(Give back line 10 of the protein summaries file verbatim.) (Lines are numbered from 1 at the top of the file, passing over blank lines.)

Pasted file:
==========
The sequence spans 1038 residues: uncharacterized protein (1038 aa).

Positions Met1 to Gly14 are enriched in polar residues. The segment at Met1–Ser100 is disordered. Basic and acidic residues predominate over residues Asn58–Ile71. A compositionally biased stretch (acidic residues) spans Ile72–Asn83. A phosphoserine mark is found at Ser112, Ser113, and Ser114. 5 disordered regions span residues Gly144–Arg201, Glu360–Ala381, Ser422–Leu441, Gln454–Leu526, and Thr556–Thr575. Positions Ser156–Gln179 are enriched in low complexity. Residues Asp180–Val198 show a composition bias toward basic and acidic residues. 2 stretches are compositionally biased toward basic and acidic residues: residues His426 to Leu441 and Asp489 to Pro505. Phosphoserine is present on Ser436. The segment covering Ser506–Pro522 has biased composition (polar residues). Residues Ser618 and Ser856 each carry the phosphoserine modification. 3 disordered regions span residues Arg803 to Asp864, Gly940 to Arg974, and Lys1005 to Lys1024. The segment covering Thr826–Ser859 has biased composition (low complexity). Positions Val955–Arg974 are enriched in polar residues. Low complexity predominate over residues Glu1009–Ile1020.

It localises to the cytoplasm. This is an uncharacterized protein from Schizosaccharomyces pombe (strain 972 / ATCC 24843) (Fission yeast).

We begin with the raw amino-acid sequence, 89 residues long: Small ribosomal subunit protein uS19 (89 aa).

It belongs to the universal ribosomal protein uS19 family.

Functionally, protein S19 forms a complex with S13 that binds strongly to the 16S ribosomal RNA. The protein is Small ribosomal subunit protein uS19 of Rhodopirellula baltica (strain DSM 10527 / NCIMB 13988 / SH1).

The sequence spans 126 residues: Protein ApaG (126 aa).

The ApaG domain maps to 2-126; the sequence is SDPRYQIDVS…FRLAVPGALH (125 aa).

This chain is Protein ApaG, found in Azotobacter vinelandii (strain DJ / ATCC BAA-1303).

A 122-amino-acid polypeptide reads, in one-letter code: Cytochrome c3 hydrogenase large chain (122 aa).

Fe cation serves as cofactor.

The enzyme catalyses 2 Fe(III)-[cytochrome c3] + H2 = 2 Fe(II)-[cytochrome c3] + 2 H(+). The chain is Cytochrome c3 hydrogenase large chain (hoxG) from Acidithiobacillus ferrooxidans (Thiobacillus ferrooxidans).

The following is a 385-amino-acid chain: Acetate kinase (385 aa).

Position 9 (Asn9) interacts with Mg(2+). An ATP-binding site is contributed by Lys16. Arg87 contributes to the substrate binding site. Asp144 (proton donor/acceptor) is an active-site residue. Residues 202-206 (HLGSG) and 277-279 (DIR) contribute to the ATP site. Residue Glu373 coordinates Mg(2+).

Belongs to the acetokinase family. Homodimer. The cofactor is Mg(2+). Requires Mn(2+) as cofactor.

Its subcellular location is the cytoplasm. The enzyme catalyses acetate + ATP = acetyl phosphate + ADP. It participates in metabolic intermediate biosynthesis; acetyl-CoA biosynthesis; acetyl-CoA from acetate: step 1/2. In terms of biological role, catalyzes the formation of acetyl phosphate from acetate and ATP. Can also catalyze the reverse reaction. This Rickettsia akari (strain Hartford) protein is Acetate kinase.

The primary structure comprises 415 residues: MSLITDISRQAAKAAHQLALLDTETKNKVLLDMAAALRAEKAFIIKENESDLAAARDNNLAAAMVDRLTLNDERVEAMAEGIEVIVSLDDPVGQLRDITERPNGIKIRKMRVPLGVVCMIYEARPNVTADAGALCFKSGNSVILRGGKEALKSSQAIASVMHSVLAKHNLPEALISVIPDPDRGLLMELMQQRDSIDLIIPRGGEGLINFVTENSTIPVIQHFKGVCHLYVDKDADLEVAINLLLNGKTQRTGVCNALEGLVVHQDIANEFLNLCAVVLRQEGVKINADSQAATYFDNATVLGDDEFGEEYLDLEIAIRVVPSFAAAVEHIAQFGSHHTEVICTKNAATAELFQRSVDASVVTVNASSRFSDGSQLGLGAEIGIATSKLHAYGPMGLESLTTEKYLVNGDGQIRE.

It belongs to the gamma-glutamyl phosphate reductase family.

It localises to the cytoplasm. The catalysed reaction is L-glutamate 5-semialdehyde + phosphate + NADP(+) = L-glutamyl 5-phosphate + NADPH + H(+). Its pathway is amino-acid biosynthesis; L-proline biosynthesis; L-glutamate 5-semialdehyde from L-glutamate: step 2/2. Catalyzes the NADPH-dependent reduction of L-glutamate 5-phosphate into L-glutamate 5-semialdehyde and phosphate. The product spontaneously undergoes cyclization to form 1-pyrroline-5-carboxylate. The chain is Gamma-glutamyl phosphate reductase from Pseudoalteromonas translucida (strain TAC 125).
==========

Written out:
A 122-amino-acid polypeptide reads, in one-letter code: Cytochrome c3 hydrogenase large chain (122 aa).